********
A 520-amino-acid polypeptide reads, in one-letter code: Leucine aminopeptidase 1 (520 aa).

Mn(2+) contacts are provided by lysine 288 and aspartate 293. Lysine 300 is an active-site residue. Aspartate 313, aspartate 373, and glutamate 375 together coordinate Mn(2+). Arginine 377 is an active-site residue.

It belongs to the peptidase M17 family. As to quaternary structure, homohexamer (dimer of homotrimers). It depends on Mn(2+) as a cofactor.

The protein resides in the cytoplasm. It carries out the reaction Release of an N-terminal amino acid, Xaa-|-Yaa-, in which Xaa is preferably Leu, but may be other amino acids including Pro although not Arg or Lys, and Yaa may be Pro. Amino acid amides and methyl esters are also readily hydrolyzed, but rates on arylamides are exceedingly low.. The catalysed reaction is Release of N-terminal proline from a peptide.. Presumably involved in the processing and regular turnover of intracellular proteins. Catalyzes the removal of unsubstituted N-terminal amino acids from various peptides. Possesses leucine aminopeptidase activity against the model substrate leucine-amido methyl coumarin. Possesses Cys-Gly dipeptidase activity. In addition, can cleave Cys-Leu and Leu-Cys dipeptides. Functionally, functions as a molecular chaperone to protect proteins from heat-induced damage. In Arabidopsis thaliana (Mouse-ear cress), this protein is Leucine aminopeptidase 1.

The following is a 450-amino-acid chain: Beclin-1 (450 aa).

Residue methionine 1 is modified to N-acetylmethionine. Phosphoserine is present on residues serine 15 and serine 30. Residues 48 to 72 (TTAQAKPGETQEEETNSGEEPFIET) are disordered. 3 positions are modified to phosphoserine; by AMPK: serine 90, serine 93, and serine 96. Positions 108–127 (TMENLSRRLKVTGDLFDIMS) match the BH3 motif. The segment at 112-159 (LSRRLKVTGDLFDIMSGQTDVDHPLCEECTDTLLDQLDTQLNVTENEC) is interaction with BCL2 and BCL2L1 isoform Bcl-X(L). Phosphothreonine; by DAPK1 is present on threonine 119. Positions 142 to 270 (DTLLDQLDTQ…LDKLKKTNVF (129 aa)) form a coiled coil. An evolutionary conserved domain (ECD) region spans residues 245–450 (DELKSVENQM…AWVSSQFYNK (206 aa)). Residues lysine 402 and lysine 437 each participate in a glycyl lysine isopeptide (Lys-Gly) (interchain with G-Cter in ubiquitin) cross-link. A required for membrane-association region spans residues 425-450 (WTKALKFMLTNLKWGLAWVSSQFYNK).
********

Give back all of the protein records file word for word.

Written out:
A 520-amino-acid polypeptide reads, in one-letter code: Leucine aminopeptidase 1 (520 aa).

Mn(2+) contacts are provided by lysine 288 and aspartate 293. Lysine 300 is an active-site residue. Aspartate 313, aspartate 373, and glutamate 375 together coordinate Mn(2+). Arginine 377 is an active-site residue.

It belongs to the peptidase M17 family. As to quaternary structure, homohexamer (dimer of homotrimers). It depends on Mn(2+) as a cofactor.

The protein resides in the cytoplasm. It carries out the reaction Release of an N-terminal amino acid, Xaa-|-Yaa-, in which Xaa is preferably Leu, but may be other amino acids including Pro although not Arg or Lys, and Yaa may be Pro. Amino acid amides and methyl esters are also readily hydrolyzed, but rates on arylamides are exceedingly low.. The catalysed reaction is Release of N-terminal proline from a peptide.. Presumably involved in the processing and regular turnover of intracellular proteins. Catalyzes the removal of unsubstituted N-terminal amino acids from various peptides. Possesses leucine aminopeptidase activity against the model substrate leucine-amido methyl coumarin. Possesses Cys-Gly dipeptidase activity. In addition, can cleave Cys-Leu and Leu-Cys dipeptides. Functionally, functions as a molecular chaperone to protect proteins from heat-induced damage. In Arabidopsis thaliana (Mouse-ear cress), this protein is Leucine aminopeptidase 1.

The following is a 450-amino-acid chain: Beclin-1 (450 aa).

Residue methionine 1 is modified to N-acetylmethionine. Phosphoserine is present on residues serine 15 and serine 30. Residues 48 to 72 (TTAQAKPGETQEEETNSGEEPFIET) are disordered. 3 positions are modified to phosphoserine; by AMPK: serine 90, serine 93, and serine 96. Positions 108–127 (TMENLSRRLKVTGDLFDIMS) match the BH3 motif. The segment at 112-159 (LSRRLKVTGDLFDIMSGQTDVDHPLCEECTDTLLDQLDTQLNVTENEC) is interaction with BCL2 and BCL2L1 isoform Bcl-X(L). Phosphothreonine; by DAPK1 is present on threonine 119. Positions 142 to 270 (DTLLDQLDTQ…LDKLKKTNVF (129 aa)) form a coiled coil. An evolutionary conserved domain (ECD) region spans residues 245–450 (DELKSVENQM…AWVSSQFYNK (206 aa)). Residues lysine 402 and lysine 437 each participate in a glycyl lysine isopeptide (Lys-Gly) (interchain with G-Cter in ubiquitin) cross-link. A required for membrane-association region spans residues 425-450 (WTKALKFMLTNLKWGLAWVSSQFYNK).